Faculty

'Evicted' honored with  2017 PEN New England Award

'Evicted' honored with 2017 PEN New England Award

March 22, 2017

PEN New England | Sociologist Matthew Desmond's Evicted has won the 2017 PEN New England Award for Nonfiction. Earlier thiis year, Desmond, John L. Loeb Associate Professor of the Social Sciences, was named the recipient of PEN America's John Kenneth Galbraith Award for Nonfiction.

Douglas Elmendorf via Bloomberg

Trump's Budget isn't Going Anywhere, says Ex-CBO Director

March 17, 2017

Bloomberg | Harvard Kennedy School Dean Douglas Elmendorf, former director of the Congressional Budget Office, joins to discussTrump's budget proposal and look at growth potential for the U.S. economy. (video: 6 minutes)

What if Sociologists Had as Much Influence as Economists?

What if Sociologists Had as Much Influence as Economists?

March 17, 2017

The New York Times | "Another academic discipline may not have the ear of presidents but may actually do a better job of explaining what has gone wrong in large swaths of the United States and other advanced nations in recent years," argues Economic View columnist Neil Irwin. Features Harvard sociologist Michèle Lamont and highlights the lessons about poverty that Matthew Desmond's Evicted has illuminated.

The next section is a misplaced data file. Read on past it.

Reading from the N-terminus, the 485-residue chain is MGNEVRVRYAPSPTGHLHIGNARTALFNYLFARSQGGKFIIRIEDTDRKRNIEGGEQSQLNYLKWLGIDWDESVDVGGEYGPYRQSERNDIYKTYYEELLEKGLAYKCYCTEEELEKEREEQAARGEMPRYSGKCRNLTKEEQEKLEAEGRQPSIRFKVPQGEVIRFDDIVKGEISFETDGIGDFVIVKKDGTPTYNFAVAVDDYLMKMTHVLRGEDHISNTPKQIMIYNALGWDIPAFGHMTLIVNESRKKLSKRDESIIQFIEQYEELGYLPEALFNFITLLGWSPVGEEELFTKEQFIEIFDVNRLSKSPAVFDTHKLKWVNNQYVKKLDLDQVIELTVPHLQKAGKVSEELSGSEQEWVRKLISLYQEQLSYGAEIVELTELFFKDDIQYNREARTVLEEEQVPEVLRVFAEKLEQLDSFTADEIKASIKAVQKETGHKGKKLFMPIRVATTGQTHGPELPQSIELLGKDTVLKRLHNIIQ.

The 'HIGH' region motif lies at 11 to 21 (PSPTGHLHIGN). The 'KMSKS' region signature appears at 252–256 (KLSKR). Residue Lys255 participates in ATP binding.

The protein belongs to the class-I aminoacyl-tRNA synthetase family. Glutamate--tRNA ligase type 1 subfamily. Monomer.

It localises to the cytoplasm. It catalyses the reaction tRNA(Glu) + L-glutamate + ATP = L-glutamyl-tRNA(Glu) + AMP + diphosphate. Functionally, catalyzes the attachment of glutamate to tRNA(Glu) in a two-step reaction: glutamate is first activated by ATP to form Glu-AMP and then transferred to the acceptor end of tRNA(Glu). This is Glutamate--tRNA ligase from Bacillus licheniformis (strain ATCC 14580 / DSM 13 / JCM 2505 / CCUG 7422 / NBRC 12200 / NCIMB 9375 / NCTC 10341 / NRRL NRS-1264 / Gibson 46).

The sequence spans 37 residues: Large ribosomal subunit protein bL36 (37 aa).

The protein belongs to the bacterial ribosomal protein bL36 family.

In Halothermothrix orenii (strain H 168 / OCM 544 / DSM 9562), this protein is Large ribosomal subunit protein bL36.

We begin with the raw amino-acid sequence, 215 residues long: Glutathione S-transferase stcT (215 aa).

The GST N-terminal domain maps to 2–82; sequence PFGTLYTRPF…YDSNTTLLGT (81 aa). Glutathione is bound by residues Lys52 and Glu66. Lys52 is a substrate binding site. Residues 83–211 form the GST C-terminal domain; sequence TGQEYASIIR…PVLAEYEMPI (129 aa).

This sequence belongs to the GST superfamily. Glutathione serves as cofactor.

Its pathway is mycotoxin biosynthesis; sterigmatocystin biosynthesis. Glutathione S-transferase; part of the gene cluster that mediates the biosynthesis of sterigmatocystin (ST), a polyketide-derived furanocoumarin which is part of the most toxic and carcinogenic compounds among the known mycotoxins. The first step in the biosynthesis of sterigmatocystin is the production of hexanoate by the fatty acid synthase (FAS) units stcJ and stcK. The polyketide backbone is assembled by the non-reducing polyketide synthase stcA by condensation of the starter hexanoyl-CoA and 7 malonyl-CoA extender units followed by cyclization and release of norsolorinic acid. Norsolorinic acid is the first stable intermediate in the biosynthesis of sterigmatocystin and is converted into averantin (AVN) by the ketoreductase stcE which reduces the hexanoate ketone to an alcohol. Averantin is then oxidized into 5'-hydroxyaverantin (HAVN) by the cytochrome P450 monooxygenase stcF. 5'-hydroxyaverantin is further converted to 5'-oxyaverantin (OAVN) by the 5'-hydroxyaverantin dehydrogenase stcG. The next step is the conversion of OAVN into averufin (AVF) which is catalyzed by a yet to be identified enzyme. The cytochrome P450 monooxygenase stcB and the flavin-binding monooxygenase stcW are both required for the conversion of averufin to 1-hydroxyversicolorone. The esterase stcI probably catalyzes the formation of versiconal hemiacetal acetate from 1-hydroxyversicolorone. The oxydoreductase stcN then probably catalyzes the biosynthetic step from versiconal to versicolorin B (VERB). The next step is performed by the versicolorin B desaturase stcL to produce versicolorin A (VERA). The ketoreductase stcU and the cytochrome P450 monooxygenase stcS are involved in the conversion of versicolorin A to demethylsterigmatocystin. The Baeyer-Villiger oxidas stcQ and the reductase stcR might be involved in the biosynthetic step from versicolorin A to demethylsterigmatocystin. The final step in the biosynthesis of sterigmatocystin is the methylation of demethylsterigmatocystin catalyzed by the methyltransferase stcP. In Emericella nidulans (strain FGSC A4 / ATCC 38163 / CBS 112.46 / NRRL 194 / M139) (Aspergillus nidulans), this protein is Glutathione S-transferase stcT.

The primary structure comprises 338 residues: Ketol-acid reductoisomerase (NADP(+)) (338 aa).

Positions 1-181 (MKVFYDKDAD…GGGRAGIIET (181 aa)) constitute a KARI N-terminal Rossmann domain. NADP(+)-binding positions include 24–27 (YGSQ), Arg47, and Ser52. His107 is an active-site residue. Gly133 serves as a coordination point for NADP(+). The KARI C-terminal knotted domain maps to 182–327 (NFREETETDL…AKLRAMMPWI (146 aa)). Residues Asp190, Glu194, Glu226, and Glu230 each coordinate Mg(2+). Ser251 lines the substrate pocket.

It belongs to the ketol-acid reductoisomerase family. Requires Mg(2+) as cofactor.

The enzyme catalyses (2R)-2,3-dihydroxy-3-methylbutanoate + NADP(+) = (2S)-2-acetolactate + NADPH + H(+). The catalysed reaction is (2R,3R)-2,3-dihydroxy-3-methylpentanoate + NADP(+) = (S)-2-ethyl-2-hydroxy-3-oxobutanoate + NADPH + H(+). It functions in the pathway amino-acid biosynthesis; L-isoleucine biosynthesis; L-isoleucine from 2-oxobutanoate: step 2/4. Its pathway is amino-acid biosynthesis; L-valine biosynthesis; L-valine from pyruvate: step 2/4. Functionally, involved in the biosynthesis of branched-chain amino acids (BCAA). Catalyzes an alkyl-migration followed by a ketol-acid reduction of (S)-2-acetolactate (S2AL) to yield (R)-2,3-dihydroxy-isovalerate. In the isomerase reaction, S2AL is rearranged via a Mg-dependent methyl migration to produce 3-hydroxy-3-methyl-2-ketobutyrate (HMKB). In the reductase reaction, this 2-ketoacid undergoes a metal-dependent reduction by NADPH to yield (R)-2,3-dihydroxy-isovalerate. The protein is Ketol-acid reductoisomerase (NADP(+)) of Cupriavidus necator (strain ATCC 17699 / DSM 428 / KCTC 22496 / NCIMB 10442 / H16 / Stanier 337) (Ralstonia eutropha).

Hearing on Impact of House Republican ACA Repeal Bill

Douglas Elmendorf joins Hearing on Impact of House Republican ACA Repeal Bill

March 16, 2017

Douglas Elmendorf, Dean of the Harvard Kennedy School, spoke as an expert witness before a House Democratic Caucus hearing on the impact of the Affordable Health Care Act, the House Republican health care bill.

"The health care legislation supported by the House Republican leadership would take our country backward, not forward. It would do that in at least 4 important ways," Elmendorf said.

Elmendorf highlighted its reversal of progress in expanding health insurance coverage, and the inability to afford health insurance—not freedom to choose—as the main driver behind the expected rise in the numbers of uninsured. The bill "would not represent shared sacrifice for the national good but rather targeted sacrifice by lower- and middle-income Americans," Elmendorf maintained, and "would take us backward by providing a large tax cut focused on the very top of the income distribution."

On the burden to lower- and middle-income Americans, Elmendorf noted that the bill "would leave the tax subsidies for higher-income Americans fully in place and clobber the tax subsidies -- and spending subsidies -- for lower-and middle-income Americans." At the same time, "one percent of households with the highest incomes would receive 40 percent of the gains from repealing the tax increases under the ACA," Elmendorf said, citing estimates by the Tax Policy Center.
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